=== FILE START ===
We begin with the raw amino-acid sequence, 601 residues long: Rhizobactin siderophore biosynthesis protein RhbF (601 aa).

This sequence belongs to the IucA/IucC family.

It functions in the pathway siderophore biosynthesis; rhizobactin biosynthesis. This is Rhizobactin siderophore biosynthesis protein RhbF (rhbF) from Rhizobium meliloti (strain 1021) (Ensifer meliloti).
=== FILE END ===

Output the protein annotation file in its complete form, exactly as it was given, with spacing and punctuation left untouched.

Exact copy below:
We begin with the raw amino-acid sequence, 601 residues long: Rhizobactin siderophore biosynthesis protein RhbF (601 aa).

This sequence belongs to the IucA/IucC family.

It functions in the pathway siderophore biosynthesis; rhizobactin biosynthesis. This is Rhizobactin siderophore biosynthesis protein RhbF (rhbF) from Rhizobium meliloti (strain 1021) (Ensifer meliloti).